7. Hey all, just looking for some advice on a good casting inshore conventional reel. Backstory ; I have had an Abu 6500C3 for years now that I got on a good deal, but didn't have an ideal rod for it, so I just tossed it on a St. Croix Triumph 7' MH F I had kicking around. Basically used it as a quick switch weapon when I'm out on the boat in a blitz or fishing light plugs from shore, picking it up instead of having to go digging in the bag and switching lure types. I feel the 6500 is overkill for the lighter stuff I was mainly using the setup for, and have recently put the reel on a beefier stick to fish small live bait, occasional lighter jigging, etc. I'd like to find a good casting reel for lighter plugs, up to 1.5 oz., maybe 2 max. I'm very familiar with the Ambassadeurs, have fished them for years and can basically strip one and reassemble blindfolded. I was thinking of a 5500 type reel without levelwind for better castability, but would like to hear input on other options, I haven't looked for any newer reels in some time. Doesn't need a tank of a drag system, mostly for catching bass in the 15-20lb mark but could always come across large. Some of the "inshore" reels I have searched, Shimano etc., have been a baitcast type reel with bodies that look like they're on the Bassmaster Classic. I'm not against using such a reel, I just have no experience with reels of that type. Thanks for any input. Rob
  8. Oh I am well aware. I didn’t count any of them.
  9. lol. I blurred the background for obvious reasons, and the faces because none of them are me, and unsure how my boat guests would feel having their faces on the net.
  10. There are some good fish around inside. Just be patient. This is some of the past two days. Boat fish, but all very close to shore.
  11. Oh they can see them, and feel them. Try darker colors at night. Not a hard and fast rule, but it seems the darker the sky, the darker lures produce better. Sounds backwards to us humans, but we’re not fish.
  12. I'd typically avoid fishing at exactly high tide. In a lot of spots there is a loss of tidal action about a half hour before and after each tide. That's "slack water" and can usually be disappointing for most (not all!) fishing. Believe me, the fish are there through all tides, and some spots might even be a "low tide spot". But a good rule of thumb is a little before/after the tide. Not slack water. A lot of times I'll show up 2 or 3 hours before a tide, high or low depending on spot, fish until slack water, then sit down and take a break at slack (unless the fish are still hitting, of course). Stick around and fish the other side of the tide before packing it in.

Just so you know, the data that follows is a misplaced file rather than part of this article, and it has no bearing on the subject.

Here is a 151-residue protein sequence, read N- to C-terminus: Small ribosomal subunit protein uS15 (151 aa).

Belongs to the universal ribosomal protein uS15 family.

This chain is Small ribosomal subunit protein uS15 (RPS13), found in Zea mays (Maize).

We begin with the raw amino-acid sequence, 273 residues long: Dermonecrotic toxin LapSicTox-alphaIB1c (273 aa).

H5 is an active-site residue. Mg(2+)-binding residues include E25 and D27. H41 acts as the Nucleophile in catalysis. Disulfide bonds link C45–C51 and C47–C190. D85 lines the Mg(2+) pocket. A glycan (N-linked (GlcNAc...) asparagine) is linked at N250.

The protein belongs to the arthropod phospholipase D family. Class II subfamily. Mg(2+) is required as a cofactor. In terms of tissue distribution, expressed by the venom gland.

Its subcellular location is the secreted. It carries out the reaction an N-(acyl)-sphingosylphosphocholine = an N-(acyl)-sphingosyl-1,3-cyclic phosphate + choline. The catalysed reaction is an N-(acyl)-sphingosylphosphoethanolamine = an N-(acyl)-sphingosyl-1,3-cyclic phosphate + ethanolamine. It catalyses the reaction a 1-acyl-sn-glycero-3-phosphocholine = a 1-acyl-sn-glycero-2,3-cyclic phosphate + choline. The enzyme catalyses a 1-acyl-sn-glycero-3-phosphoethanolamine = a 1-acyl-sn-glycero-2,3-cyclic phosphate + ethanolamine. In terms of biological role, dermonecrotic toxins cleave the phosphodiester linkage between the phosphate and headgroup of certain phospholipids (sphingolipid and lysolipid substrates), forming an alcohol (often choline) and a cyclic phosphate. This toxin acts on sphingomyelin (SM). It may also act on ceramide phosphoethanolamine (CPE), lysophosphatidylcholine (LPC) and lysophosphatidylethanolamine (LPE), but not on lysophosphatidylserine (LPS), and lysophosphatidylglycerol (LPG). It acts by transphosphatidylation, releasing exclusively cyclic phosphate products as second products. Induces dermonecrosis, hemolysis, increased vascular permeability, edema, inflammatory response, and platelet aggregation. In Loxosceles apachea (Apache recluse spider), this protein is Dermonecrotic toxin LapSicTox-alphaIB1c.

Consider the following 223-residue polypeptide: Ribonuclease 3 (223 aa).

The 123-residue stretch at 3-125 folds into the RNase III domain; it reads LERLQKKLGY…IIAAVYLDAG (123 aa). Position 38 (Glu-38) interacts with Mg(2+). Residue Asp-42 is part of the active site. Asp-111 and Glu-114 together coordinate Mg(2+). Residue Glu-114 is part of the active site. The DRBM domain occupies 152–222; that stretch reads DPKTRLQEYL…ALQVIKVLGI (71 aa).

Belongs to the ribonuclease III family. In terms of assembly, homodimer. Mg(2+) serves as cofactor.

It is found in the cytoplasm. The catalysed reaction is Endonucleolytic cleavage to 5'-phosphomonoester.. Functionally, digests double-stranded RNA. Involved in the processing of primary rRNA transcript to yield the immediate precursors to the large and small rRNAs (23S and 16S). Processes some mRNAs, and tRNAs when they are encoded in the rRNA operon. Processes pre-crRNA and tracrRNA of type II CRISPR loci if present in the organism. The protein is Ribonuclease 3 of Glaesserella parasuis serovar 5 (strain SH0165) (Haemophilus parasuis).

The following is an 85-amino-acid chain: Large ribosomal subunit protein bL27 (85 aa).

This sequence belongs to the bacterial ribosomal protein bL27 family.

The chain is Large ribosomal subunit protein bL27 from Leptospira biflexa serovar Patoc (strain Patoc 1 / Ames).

13. They've been pretty thick in both the Boston and Graves Light area, drift the ledges with a couple cans of cat food for chum.
  14. If you just want to bend a rod, try to find some moving water on an outgoing tide, just after high for a couple hours after...early morning, late afternoon. Small minnow plugs across current or floating some seaworms down current is a go-to for some schoolie action. Might even get a nice fish as a surprise.
  15. Hey guys and gals, been lurking the forums off and on for awhile now, figured I'd join up. Dog Days got me trying to shake the skunk off of myself, and wash the skunk off the dog, who got it in the face the other night. It's been a pretty good fishing year for me so far, lots and lots of small - still waiting on a decent keeper. I mostly fish from the surf, but also fish the harbor and surrounding from the boat (I know, they don't count). I'm in the Boston Harbor and South Shore area. Looking forward to joining in the fun! Rob Frank the Farmer had a nagging wife. She made his life miserable. The only real peace he got was when he was out in the field ploughing. One day while in the field, Frank's wife brought him his lunch. Then while he quietly ate she berated him with a constant stream of nagging and complaining. Suddenly, Frank's old donkey kicked up his back legs, struck her in the head killing her instantly. At the funeral, the Priest noticed that when the women offered their sympathy, Frank would nod his head up and down. But when the men came up and spoke quietly to him, he would shake his head from side to side. After the mourners left, the Priest approached Frank and asked, "Why did you nod your head up and down to all the women and shook from side to side to all the men?" Well, Frank replied, "The women all said how nice she looked, and her dress was so pretty, so I agreed by nodding my head up and down. And all the men asked, "Is that donkey for sale?”